The Bank of Mom and Dad: Benefits and Considerations of Intra-Family Loans
Intra-family loans can be as satisfying for our clients as they are beneficial for the recipients. They provide an opportunity to assist grown children or grandchildren with significant financial objectives, such as the purchase of a home or a business startup, at a loan rate far lower than what is available through a bank.
However, special precautions must be taken in setting up, documenting and following through on one of these loans in order to avoid the scrutiny of the Internal Revenue Service (IRS). First and foremost, the interest charged must be at or above the Applicable Federal Rate, or AFR, published on the IRS website monthly (more specifics on rates below). Otherwise, it will be deemed a gift and both sides could face negative tax consequences.
Top Benefits of Intra-Family Loans
Assuming IRS rules are complied with, the advantages are many. An intra-family loan:
- Provides the borrower with very competitive interest rates that most banks would not come close to matching even for their best clients.
- Allows a family member with a less-than-stellar credit history to purchase a house or start a new business.
- Enables parents to help a child or grandchild financially without it being a free handout; keeps the child or grandchild grounded by instilling the importance of paying the money back.
- Set up properly, does not affect the lender’s lifetime gift tax exemption, currently $12.92 million per individual.
- Avoids typical lending fees incurred with bank loans, such as administrative costs, closing costs and appraisal fees. And the loan can be structured so that there are no prepayment penalties.
Let’s Crunch Some Numbers
The Applicable Federal Rates include short-term loans for a term of three years or less. Mid-term AFRs are for a term in excess of three years but no greater than nine. And long-term AFRs are for a term in excess of nine years. The March 2023 long-term AFR with monthly compounding is 3.68%. Rates are published monthly and can be found on the IRS website here.
Let’s assume a $400,000 intra-family loan was made for the purchase of a qualified or primary residence. With a term of 30 years at the 3.68% interest rate, the monthly payment would be $1,837. By comparison, a typical bank mortgage would be at a rate closer to 6.55%, where the monthly payment would be $2,541, more than $700 a month higher.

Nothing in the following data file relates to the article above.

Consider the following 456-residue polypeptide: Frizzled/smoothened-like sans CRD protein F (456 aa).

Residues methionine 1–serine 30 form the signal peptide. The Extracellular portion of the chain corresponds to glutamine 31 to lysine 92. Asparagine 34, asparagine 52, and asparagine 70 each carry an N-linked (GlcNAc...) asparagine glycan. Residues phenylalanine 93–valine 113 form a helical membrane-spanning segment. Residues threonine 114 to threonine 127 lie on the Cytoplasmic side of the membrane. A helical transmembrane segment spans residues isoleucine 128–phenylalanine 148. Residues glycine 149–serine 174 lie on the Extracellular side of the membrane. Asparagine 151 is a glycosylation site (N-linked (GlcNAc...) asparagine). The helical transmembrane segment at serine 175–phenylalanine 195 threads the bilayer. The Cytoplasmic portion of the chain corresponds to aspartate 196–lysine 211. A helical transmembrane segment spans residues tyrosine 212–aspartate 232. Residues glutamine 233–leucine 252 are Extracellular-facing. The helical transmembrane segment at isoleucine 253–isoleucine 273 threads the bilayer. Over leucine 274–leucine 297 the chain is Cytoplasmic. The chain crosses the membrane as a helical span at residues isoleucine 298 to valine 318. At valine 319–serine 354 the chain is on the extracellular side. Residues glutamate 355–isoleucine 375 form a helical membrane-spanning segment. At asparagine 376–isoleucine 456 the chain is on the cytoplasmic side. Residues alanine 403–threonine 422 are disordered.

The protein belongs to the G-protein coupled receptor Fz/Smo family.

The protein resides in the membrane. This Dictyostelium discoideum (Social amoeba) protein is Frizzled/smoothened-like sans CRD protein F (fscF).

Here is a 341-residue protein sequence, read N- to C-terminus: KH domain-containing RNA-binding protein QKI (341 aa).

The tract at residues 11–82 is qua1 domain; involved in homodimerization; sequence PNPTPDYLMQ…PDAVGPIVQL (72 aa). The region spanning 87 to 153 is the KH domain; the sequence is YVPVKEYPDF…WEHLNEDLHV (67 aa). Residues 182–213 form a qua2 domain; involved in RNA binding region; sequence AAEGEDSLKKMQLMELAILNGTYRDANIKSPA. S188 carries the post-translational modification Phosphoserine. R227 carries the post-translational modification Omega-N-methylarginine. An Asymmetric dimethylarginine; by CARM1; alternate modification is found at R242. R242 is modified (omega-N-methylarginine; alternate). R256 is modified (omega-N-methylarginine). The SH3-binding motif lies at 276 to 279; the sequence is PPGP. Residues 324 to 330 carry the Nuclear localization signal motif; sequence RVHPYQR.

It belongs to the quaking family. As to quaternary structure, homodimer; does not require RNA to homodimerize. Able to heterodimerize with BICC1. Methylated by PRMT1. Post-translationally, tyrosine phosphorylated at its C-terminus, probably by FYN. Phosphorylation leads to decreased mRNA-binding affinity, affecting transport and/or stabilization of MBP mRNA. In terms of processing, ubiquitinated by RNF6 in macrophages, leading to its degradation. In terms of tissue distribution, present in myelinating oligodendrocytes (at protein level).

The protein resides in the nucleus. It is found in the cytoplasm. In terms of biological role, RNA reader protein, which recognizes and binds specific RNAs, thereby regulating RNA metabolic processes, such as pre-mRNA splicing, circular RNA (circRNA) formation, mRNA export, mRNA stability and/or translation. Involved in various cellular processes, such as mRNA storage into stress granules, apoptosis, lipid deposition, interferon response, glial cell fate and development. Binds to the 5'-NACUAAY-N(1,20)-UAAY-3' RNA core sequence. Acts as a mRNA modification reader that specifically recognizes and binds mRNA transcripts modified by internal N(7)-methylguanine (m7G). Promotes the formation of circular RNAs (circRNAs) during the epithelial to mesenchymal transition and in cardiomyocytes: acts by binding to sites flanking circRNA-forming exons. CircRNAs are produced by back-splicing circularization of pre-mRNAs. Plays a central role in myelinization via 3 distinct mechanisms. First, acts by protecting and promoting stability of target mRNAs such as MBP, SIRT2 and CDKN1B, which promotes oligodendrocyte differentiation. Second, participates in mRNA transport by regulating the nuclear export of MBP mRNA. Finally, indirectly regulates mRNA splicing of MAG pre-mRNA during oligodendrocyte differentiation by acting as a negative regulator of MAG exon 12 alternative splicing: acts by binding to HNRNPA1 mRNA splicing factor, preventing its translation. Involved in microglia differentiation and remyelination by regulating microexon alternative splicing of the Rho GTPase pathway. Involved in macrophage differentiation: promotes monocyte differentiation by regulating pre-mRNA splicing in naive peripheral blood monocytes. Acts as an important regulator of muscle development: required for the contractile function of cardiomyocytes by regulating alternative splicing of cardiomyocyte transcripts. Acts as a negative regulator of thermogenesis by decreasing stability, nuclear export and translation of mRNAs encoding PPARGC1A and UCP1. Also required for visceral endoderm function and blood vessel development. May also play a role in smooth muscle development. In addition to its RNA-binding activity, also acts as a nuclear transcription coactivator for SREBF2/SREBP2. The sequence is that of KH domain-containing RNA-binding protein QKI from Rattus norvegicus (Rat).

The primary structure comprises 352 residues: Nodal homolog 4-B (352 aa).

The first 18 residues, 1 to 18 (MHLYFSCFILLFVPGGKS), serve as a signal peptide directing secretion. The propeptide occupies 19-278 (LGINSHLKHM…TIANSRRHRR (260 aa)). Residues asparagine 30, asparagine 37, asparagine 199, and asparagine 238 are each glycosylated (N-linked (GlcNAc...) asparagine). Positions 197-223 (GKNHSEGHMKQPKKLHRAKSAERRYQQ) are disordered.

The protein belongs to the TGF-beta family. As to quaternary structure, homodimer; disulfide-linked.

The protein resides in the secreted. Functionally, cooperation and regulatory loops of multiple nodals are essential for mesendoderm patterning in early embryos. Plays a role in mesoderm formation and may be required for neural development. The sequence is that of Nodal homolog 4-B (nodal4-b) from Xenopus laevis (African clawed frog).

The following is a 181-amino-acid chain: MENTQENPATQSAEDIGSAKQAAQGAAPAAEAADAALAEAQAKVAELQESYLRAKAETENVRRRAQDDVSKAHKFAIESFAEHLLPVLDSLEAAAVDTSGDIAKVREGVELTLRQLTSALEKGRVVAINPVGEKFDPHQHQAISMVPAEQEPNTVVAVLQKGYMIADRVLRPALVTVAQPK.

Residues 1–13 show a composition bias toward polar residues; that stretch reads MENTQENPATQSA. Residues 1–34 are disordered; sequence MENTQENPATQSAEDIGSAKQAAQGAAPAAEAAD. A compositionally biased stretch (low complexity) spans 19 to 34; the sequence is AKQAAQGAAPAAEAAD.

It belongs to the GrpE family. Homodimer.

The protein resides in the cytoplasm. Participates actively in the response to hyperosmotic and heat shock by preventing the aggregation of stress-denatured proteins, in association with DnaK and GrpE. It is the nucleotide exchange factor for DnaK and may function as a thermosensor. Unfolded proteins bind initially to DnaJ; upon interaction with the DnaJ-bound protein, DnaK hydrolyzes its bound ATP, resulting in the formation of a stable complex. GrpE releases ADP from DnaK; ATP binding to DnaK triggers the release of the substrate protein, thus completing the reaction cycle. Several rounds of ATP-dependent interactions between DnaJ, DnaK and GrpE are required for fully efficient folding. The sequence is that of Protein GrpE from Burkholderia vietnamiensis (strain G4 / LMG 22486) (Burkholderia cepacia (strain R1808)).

To minimize the monthly payment amount for the benefit of the borrower, the loan could be set up over a term beyond the conventional 30 years. Alternatively, the loan could be set up with interest-only repayments with a balloon payment at the end of the term. This too would lower the monthly payments for the borrower.
Just remember to follow the rules of such loans faithfully so the IRS does not conclude that this was designed as a gift from the beginning.
A Few Final Intra-Family Loan Tips
I recommend that intra-family loans be carefully documented so that the promissory note details the interest rate (no less than the AFR), recurring payment amount and term. For home loans, when the borrower is using the funds to purchase a qualified residence, the loan needs to be recorded as a lien against the property so that the borrower is able to deduct the interest expense on their income tax return. And remember to share with income tax preparers the amortization table which would quantify the interest income for the lender and interest expense for the borrower.
Loan payments can always be forgiven; this would be deemed a gift. For smaller loans the annual exclusion gift could be used to forgive interest and principal up to the current limit of $17,000 per person and per year. If a married couple loaned money to a child and the child’s spouse, the annual exclusion would expand up to $68,000 per year. If the forgiven interest and principal exceeds the annual gift exclusion amount, the lender would either need to use their lifetime gift exemption or pay gift taxes.
In the right situation, intra-family loans can be a great option. Remember, these loans are not about trying to maximize your wealth. They are about helping kids or grandkids with major financial milestones in a structured way.
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